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Review: What Girls Are Made Of at Assembly Rooms Music Hall – Ed Fringe

Review by Tatum Stafford


Feminist, fun and full of heart, it’s no surprise the smash-hit gig musical ‘What Girls Are Made Of’ is returning to Ed Fringe this year after its debut in 2018.


The story is centred around Cora (who wrote and stars in the show); an aspiring rock band singer who got the gig of a lifetime and made some amazing memories in the indie rock scene throughout the 1990s. Woven throughout Cora’s rise to fame with her band mates (and cameos from a few rockers you will have definitely heard of) is her father’s battle with dementia, her relationships at school and beyond, and struggles she faces when trying to start a family.


Cora Bissett is a magnetic performer with a fierce attitude and some incredibly poignant things to say in this moving show. Her vocals are strong and ring out through the large playing space beautifully. She always throws a sly wink to the audience, inviting us on the roller coaster journey with us, and is incredibly charismatic throughout the entire performance, which the audience responded very positively to. Because of the show’s fast pace, the performance I attended didn’t have gaps for applause after each song, but you can bet there was an emphatic standing ovation when the lights went down, honouring the very deserving and hard-working cast.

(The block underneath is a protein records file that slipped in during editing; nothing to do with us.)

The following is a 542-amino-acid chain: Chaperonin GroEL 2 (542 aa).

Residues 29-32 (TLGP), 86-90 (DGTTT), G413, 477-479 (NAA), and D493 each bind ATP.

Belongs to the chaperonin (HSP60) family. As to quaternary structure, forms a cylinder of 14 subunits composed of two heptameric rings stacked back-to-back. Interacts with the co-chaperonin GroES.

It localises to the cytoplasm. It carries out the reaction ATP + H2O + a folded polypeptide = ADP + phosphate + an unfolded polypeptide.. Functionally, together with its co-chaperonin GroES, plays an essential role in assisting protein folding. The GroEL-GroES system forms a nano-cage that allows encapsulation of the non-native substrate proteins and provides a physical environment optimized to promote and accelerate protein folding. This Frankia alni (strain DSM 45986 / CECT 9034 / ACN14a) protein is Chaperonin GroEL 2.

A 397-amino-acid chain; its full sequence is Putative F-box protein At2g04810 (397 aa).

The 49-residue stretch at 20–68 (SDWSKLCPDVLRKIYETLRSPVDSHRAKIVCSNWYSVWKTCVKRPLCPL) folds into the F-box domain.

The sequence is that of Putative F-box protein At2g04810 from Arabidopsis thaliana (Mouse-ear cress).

She is accompanied by Simon Donaldson, Harry Ward, and Cathryn Archer. All three play a variety of rock instruments throughout the show, and also double as characters in Cora’s story, like her mother, father, fellow school kids and people in the rock scene. All four of the cast have incredible chemistry with each other, and it was particularly heart-warming to see them watch each other take the lead at different points in the story.


The music for this show is brilliant; showcasing Cora’s incredible voice and providing plenty of light and shade depending on where Cora finds herself in the story. Some of the slower songs towards the end of the performance were incredibly moving, and written with stunning simplicity which was beautiful to hear.


This show was directly inspired by Cora’s own teenage diary entries, and it’s incredibly special to hear Cora tell her story in her voice, and in her own unique way with plenty of rock music and heartfelt moments with the people around her. This is a beautiful show with plenty for everyone to love – don’t miss its Fringe return this year.

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